The UN Commission of Inquiry for Syria noted the experience of children was "deeply gendered" and girls are “disproportionally affected” by sexual violence.

Syrian children, who fled air strikes in their hometowns, are pictured near tents at an informal camp for displaced people where they live with their families in northern Syria's Idlib province. January 7, 2020.
Syrian children, who fled air strikes in their hometowns, are pictured near tents at an informal camp for displaced people where they live with their families in northern Syria's Idlib province. January 7, 2020. (Omar Haj Kadour / AFP)

The brutal war in Syria has robbed children of their childhood as they are forced to participate in and endure numerous violations of their rights, according to a UN report released on Thursday.

The latest report for the UN Commission of Inquiry for Syria released its findings at the UN in Geneva, noting that children in Syrian remained "acutely vulnerable to violence and abuse."

The 25-page report is entitled "They have erased the dreams of my children". Commission chair Paulo Sergio Pinheiro described the circumstances it recounts as a "disgrace" and "scandal".

In the report, the three-person commission outlines violations on children's rights in the conflict, with over five million minors displaced internally and abroad.

Girls worst affected 

The war in Syria's impact on children is “deeply gendered”, the report said.    

The UN report said girls are “disproportionally affected” by sexual violence and that the fear of rape restricts their movements. 

"Girls have been confined to their homes, removed from school or faced obstacles to access health care."  

Meanwhile, boys, particularly those 12 and over, have been arrested and kept in detention facilities, and targeted for recruitment by armed groups and militia. 

YPG/PKK recruitment of children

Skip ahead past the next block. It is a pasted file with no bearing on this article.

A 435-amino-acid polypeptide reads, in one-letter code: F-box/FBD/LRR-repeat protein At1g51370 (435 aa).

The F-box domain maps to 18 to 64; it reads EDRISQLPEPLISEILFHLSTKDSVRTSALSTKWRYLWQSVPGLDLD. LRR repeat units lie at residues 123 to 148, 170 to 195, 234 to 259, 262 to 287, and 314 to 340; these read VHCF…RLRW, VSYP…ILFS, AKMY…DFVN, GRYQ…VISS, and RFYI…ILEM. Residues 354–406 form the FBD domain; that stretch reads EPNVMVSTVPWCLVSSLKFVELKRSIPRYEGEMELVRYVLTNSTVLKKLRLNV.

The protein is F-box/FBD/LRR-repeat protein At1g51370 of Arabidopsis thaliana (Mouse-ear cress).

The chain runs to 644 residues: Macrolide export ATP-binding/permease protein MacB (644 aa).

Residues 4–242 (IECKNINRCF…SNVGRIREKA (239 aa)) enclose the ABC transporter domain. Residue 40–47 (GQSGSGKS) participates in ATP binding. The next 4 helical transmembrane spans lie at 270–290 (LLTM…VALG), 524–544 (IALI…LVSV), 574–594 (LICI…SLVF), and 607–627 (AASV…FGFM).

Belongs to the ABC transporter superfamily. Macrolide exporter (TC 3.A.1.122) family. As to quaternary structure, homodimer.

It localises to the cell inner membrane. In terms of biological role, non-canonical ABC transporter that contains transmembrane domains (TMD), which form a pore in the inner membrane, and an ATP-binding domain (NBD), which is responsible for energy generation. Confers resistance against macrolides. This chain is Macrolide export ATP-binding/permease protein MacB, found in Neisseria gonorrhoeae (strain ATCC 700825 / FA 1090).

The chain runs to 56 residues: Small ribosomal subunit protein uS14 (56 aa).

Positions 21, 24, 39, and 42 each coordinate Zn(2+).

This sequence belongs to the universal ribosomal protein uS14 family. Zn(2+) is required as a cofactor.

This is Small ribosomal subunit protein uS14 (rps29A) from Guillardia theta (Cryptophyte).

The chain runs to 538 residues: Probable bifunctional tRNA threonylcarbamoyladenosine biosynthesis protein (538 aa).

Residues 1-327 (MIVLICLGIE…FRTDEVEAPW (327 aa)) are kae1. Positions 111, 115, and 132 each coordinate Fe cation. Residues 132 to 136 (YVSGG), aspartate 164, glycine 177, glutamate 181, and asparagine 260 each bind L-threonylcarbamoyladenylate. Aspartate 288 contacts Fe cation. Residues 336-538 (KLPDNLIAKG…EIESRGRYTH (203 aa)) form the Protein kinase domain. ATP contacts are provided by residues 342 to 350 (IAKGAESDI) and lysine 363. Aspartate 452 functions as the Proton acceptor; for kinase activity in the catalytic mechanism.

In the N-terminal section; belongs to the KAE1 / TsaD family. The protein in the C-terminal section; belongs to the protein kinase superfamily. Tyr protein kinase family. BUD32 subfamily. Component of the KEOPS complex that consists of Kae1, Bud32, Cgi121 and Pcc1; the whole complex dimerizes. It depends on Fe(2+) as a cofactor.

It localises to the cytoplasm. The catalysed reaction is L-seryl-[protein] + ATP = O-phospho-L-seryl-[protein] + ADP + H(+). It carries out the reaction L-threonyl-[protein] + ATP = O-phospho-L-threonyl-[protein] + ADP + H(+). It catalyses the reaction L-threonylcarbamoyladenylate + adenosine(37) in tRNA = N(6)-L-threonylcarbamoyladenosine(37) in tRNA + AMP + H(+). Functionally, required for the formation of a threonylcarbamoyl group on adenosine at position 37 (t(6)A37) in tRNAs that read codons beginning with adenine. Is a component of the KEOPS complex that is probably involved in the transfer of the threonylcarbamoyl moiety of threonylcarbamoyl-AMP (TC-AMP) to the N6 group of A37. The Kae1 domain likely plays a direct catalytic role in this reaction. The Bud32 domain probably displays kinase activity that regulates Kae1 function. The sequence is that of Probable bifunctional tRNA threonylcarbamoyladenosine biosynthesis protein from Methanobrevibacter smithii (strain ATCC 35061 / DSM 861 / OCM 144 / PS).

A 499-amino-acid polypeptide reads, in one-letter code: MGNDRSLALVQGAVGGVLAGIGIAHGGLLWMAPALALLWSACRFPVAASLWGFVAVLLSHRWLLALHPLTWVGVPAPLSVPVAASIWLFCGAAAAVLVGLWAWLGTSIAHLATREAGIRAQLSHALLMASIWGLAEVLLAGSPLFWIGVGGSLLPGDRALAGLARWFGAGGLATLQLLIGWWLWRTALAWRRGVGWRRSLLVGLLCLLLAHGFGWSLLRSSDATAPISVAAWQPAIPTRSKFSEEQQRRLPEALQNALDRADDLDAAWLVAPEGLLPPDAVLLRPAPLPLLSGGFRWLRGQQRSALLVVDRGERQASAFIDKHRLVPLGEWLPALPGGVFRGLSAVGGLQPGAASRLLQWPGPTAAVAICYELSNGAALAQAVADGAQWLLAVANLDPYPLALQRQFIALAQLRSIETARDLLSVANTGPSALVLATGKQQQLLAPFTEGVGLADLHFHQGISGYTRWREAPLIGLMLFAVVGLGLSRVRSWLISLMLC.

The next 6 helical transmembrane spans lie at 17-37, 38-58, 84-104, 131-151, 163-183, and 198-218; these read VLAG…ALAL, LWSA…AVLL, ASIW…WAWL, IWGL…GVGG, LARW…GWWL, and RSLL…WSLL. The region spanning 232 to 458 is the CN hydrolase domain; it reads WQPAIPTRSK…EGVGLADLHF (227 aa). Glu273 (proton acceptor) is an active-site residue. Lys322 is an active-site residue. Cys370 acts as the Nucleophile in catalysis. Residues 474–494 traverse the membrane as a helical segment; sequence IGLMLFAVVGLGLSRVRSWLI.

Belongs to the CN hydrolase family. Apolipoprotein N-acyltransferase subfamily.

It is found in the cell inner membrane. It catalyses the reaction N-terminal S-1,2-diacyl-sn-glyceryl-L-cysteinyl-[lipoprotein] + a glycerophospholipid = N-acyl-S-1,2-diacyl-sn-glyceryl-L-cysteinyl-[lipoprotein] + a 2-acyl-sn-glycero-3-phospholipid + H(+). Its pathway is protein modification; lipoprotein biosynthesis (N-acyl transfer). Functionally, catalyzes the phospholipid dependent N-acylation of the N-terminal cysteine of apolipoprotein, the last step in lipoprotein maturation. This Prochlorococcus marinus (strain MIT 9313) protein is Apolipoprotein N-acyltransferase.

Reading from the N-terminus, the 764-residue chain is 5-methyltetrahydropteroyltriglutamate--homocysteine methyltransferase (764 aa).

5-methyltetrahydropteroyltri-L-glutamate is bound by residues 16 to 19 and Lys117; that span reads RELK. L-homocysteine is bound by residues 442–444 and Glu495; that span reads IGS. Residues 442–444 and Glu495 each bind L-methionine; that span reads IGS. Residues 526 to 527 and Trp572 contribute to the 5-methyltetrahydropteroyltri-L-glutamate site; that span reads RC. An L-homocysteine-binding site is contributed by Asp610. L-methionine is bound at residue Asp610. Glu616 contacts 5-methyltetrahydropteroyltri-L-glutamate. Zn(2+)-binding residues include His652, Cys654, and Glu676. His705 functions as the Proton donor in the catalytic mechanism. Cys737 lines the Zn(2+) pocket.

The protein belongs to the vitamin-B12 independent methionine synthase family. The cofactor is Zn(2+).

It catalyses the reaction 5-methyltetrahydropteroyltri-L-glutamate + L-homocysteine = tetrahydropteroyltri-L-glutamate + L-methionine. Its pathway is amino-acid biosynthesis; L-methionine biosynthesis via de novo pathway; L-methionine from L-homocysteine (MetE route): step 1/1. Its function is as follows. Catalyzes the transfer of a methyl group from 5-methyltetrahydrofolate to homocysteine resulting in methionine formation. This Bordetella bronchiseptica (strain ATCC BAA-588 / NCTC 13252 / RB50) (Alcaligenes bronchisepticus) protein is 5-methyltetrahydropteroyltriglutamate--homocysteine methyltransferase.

It is highlighted in the report, "the YPG/SDF, recruited and accepted girls and boys under the age of 18 into their ranks."

"I am appalled by the flagrant disregard for the laws of war and the Convention on the Rights of the Child by all parties involved in the conflict," said Pinheiro.

"While the government of the Syrian Arab Republic has the primary responsibility for the protection of boys and girls in the country, all of the actors in this conflict must do more to protect children and preserve the country's future generation," he noted.

Regime targets schools, hospitals 

In an excerpt, the report said: "Robbed of their childhood and forced to participate in a brutal war, children have been killed and maimed in vast numbers."

It underlined that in addition to regularly targeting children using sniper fire, regime forces have also deployed cluster munitions, thermobaric bombs, and chemical weapons, often against civilian objects such as schools and hospitals.

Daesh sex slaves

"The Islamic State in Iraq and the Levant [Daesh] terrorist group subjected girls as young as nine to sexual slavery and other forms of sexual violence and systematically recruited and used children for direct participation in hostilities," said the report.

It added that the group also launched indiscriminate attacks on towns and villages that killed and injured scores of children.

"Most emblematically, children were both victims of public executions and forced into the role of executors by the group," said the report.

The Independent International Commission of Inquiry on the Syrian Arab Republic comprises of Pinheiro, Karen Koning AbuZayd, and Hanny Megally.

They were mandated by the UN Human Rights Council to investigate and record all violations of international law since March 2011 in Syria.

Source: AA